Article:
Me, I had one caesarian and one forceps delivery (both with epidurals) because I really sucked at the whole pushing-the-baby-out bit.

Seemed like a huge deal at the time, but once the scars have healed and your tiny baby is running around demanding chocolate biscuits it returns to its proper perspective - giving birth is just one of the things I'm crap at, like ballet dancing. Never going to have to do either of them ever again.

Flisspaps Sun 25-Sep-11 15:26:10

kerrymumbles That is exactly the sort of comment I was talking about.

Cyclebump Sun 25-Sep-11 15:37:16

I didn't experience it myself but my mum did. She ended up having three C-sections, the first being a crash section under general anaesthetic.

I knew she had regrets and some feelings of failure but it wasn't until I gave birth that I realised how bad it had been. I was incredibly lucky and had a very straightforward delivery. Mum was with me and cried buckets, she admitted that it was partly the relief of knowing I wouldn't feel the way she had, guilty and a failure.

I think far more women have those feelings than let on but I really hope you feel better soon xx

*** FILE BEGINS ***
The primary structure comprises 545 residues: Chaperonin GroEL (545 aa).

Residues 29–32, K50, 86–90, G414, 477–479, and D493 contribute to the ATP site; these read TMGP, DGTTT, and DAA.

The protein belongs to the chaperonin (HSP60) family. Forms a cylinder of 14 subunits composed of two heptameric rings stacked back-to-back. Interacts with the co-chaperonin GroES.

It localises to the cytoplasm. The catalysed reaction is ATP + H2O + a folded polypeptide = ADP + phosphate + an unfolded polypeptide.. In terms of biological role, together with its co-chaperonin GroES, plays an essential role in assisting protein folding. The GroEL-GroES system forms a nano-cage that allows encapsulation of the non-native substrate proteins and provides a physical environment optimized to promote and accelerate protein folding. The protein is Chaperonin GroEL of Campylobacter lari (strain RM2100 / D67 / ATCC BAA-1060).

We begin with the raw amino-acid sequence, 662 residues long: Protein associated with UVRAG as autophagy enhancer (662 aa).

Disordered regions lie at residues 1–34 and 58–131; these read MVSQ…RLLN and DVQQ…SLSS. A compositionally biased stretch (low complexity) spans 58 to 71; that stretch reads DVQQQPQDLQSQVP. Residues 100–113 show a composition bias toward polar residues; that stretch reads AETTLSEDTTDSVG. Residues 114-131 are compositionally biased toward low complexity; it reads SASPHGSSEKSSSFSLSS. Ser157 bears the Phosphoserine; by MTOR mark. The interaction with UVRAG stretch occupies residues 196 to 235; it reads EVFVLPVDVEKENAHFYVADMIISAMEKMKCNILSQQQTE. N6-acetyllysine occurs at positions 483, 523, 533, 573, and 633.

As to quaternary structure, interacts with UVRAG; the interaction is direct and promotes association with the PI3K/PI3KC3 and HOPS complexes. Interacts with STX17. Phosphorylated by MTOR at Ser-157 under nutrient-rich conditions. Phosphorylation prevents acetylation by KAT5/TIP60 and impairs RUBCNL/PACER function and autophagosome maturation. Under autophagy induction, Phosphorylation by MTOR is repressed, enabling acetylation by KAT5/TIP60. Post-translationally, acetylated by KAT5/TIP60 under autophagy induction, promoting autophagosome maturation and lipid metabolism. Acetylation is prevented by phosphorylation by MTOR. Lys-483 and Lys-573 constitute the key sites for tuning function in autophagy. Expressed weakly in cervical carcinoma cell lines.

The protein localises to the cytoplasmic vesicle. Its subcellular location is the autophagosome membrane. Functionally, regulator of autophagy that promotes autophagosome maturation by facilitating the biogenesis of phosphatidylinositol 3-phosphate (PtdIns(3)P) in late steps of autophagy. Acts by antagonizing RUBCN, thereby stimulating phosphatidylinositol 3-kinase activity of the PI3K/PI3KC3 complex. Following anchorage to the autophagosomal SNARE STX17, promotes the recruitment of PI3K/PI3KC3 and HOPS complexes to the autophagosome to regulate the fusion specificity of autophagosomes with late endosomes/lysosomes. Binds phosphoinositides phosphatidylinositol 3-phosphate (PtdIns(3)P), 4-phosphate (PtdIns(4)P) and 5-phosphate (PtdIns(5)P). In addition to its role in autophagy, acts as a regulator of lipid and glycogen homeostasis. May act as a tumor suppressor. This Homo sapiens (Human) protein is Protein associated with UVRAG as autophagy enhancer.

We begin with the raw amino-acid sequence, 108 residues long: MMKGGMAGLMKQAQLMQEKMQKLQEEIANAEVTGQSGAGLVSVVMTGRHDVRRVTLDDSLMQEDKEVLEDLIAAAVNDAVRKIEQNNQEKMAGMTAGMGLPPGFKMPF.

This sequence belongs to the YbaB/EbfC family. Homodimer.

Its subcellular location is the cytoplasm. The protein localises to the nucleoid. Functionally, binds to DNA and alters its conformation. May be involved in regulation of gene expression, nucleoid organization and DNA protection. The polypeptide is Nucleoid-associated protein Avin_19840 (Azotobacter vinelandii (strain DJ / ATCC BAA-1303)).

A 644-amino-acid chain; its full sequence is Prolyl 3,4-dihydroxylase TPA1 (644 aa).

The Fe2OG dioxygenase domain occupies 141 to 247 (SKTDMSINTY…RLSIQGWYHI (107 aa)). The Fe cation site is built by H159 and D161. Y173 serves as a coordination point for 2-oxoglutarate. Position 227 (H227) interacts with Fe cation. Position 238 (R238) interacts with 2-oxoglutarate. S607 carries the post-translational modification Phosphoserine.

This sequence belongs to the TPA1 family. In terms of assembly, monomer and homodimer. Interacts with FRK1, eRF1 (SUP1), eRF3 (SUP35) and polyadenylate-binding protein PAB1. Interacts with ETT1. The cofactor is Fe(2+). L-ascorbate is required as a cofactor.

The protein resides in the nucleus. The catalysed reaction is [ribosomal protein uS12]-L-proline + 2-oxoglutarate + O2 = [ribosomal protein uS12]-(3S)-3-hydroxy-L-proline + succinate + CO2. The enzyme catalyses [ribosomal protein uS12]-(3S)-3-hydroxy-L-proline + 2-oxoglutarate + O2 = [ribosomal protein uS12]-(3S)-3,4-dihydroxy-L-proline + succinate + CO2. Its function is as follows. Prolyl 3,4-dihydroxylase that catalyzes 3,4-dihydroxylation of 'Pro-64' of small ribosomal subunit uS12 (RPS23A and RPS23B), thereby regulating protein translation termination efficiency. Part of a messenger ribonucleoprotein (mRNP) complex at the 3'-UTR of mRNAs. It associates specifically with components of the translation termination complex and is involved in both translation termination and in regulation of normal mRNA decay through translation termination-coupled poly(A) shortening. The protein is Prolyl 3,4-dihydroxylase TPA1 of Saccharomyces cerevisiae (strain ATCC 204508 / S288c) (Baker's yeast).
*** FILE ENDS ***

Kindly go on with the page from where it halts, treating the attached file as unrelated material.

MigratingCoconuts Sun 25-Sep-11 15:38:36

I felt like this for a long time after dd was born. She was back to back with me and couldn't come out so I had to have an emergency ceasarian.

I found those feelings went away when I had DS because I got called for an appointment at the hospital to talk about the option of having a caesarian for him. I was able to discuss what exactly happened with the doctors there and find out details I didn't know in the exhaustion of the moment. It helped me put it all into perspective for me.

I also opted for a natural birth the second time and all went well that time.
However, if it hadn't, I think I would have been much more able to see birth as just the start of the rest of everything rather than the main event itself.

I wonder if there is a way you could ask to go over the medical notes of the birth with someone? Is that a service hospitals offer?

MigratingCoconuts Sun 25-Sep-11 15:44:23